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In Yusuf Sarai, piping hot pooris and potatoes

Guptaji Puriwalley is a roadside kiosk that serves just what the name promises: pooris, aloo, and few other vegetarian accompaniments

The problem with food is that everybody is a connoisseur. I get something from somewhere — say Kulchey Chholey from a little known handi-wallah in one corner of the city — and I have barely managed to say, “Oh, this is good,” when someone pipes up saying, “It needs a bit of lime juice.” Another person has a differing view. “You think so?” he asks. “I think it could have done with some tamarind chutney.” By the time the last morsel has gone, everybody’s ‘free and frank’ view has been aired. Barring mine, that is.

But never mind. As Confucius said: Have food, will opine. I don’t really feel bad about all those holding forth on food, for I do manage to get some information out of these discussions. The other day, for instance, a friend’s friend visiting Delhi from Mumbai was raving about the poori-aloo-chholey that he had eaten at some roadside stall near Hauz Khas.

So the friend told me about it, and on Diwali — when the roads were relatively traffic-free — I zoomed off in search of the poori-wallah.

I had been given directions. The stall, I was told, was near Annapurna, the sweet shop at the DDA market in Yusuf Sarai. I like that area, as that is where my favourite samosa wallah can be found.

I reached there a little before lunch time, and found a group of young men gorging on what looked like poori and chholey to me. I was right — that was my destination.

It is a kiosk on the roadside.

Called Guptaji Puriwalley (reachable at 8826252023), it is clearly a place that has its die-hard poori lovers. A small sign on a tree gave the rates: You could get a plate of five pooris with chholey and kofta, potato sazbi, raita, pickles and sliced onions for ₹35. The same package, but with three pooris, costs ₹25. You can buy extra chholey or aloo, if you wish to. The pooris are fried in a big kadhai right there.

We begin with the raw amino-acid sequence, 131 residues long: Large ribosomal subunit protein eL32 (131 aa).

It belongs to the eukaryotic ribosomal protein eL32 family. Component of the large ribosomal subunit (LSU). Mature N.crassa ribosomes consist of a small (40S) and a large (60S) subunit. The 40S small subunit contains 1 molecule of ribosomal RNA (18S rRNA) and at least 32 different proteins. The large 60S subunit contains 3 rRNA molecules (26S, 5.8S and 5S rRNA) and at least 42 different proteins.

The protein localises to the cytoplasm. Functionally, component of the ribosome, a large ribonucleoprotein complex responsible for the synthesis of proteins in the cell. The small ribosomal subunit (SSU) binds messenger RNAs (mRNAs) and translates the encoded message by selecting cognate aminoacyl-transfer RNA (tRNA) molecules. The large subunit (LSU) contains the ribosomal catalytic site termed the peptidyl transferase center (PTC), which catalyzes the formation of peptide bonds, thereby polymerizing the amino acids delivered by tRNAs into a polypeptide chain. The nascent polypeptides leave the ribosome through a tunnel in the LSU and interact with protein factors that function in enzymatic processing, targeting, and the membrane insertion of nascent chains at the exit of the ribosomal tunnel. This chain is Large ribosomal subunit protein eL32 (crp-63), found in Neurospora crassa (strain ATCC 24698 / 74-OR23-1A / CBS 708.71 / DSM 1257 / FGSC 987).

I had it for lunch, and decided that I had to pardon the friend’s friend. He is from Mumbai, after all; what did he know about pooris or aloo sabzi?

Guptaji’s Potato Sabzi was really hot, and I had to go in search of a fire extinguisher after I’d had my first mouthful. The chholey with kofta were, however, rather nice. The chholey was runny and mildly spiced, and the besan koftas had soaked in the gravy. The pooris, however, were disappointing. I think the oil was too hot when he fried them, as they were a bit too brown, and much too crisp.

Still, it wasn’t a bad lunch for Diwali — when pooris are meant to be eaten with potato sabzi and chholey. On my way back home, I also picked up some Double Fried Pork and Chicken in Hot Garlic Sauce from Ichiban, my favourite Chinese restaurant in the Pandara Road Market, for dinner. And I got some Hot and Sour Soup which we all relished that evening. The weather was turning, I had a bad cold, and the soup warmed my heart. For Diwali, this was quite a nice mix of cuisines. I ended my Chinese meal with a soft besan ka laddoo — and the world lit up around me.

The writer is a seasoned food critic

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Printable version | Feb 19, 2020 3:55:02 AM |

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